- Dr. Jenna Daku
Resources for the Holiday Season
Over the hustle and bustle of the Holiday Season, it's important to have some additional resources that can support you to keep fighting the eating disorder and nourishing yourself emotionally while you're in recovery. I'm writing this post to offer you some of my favourite resources that I often suggest to my clients. They can be broken down in to three important areas of recovery:
1. Building self-compassion. I believe we are all born with self-compassion, but throughout our lives we learn to criticise and dislike ourselves. When you're struggling with disordered eating, you have a bully inside of your head that seeks to tear you down and isolate you. Once you re-connect with your innate self-compassion (and it's there, because it guided you to this blog!) that inner bully can no longer thrive. This is especially important over the Winter Holidays because we are often so busy that it's easy to lose sight of how important it is to be kind to ourselves.
2. Cultivating and holding on to hope. Believing in the possibility of recovery is so important, because it can provide you with added strength throughout the challenges you will face along the way in recovery. Over the Holiday period, while your therapist or part of your support network might be away, having additional sources of hope can be helpful to get you through a pretty stressful and busy period. Please remember that hope can be cultivated!
3. Challenging your diet mentality and healthist values (aka the moralisation and idealisation of things that are considered 'healthy'), which both feed in to feelings of guilt and shame around food and your body. In a nutshell, this means identifying and challenging the rules that you abide by in relation to food, your body, and exercise. Challenging your diet mentality is important for recovery because the thoughts associate it will fuel the eating disorder and potential relapse if left unchecked.
In my therapeutic work with individuals who are struggling with disordered eating, I've found that these three areas are often at the foundation of recovery work. However, every individual is different and recovery is nuanced, involving the healing of emotional wounds or trauma. So there's a lot more involved in recovery than what I've listed above, and these resources are not meant to be a substitution for seeking support from healthcare professionals. Rather, they're a list of suggestions for supporting your continued growth throughout the Winter Holidays xx
Brene Brown -- She's the queen of vulnerability and compassion. Her new book "Braving the Wilderness" is outstanding.
She also has a wealth of TED talks on youtube that you can look up, but here are a couple of links to my favourites:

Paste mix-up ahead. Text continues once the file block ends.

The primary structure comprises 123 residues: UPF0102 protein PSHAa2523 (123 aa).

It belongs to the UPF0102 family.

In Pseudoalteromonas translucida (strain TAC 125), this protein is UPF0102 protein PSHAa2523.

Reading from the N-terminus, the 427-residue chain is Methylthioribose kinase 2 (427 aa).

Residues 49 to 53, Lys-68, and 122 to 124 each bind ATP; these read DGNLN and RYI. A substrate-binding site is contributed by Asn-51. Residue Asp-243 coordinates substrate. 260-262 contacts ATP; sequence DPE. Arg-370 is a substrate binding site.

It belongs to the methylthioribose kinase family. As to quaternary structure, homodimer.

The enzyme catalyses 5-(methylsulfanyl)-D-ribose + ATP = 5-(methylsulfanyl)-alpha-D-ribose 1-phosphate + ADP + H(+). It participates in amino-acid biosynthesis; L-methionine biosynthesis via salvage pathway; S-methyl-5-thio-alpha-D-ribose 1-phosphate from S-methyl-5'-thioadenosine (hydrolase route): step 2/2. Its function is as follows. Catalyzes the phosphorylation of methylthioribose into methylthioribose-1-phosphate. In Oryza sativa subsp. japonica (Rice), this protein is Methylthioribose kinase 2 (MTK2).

Megan Crabbe- As somebody who has recovered from anorexia, written a book, and created a massive online community to support body positivity and recovery, she is extremely inspirational. You can follow her on Instagram
I love that there's a growing momentum for Health At Every Size and Anti-Diet approaches that challenge the diet-mentality, weight stigma, and healthism. If you want to learn more about them and how they pertain to eating disorder recovery, here's three that I listen to:
"Don't Salt My Game"
"Calm" and "Headspace" are two of my favourites for basic guided meditations.
"ThinkUp: Positive Affirmations" is great if you're looking to introduce some more positivity in to your life.
There is also a wealth of apps that you can download that will send you motivational quotes.
*Please note that it is not advisable to use meditation if you've been advised by your healthcare professional to avoid doing so due to underlying trauma.
Reading about other people's experiences in recovery can be reassuring because it can normalise your experience. Here's a few links to blogs that I find inspiring because they're written by real people, like you, who are fighting back against eating disorders. You are not alone x
I've also collaborated with my colleague Rachel, a Registered Dietician, to start a revolution against diet-focused New Year Resolutions. If you're sick and tired of devoting January to trying to change your body, check out our website for some free resources. We'll be updating it throughout the month of January 2018 with blogs and short videos to keep you motivated to nourish your emotional and mental health and ditch the diet-mentality.
If you find yourself struggling significantly over the Holidays, please don't hesitate to reach out to B-eat. They offer a wide range of online and telephone support services and they are there for you.
The Samaritans also offer confidential support and they're only a phone call away.
Please remember to take care of YOU throughout this period. Build time out everyday to practice self-care. Schedule 'down time' to do the things that nourish your soul. Spend time with people that you love and who support you and your recovery, but don't be afraid to ask for alone time too.
Wishing you all a safe and nourishing Holiday Season.
See you all in 2018 x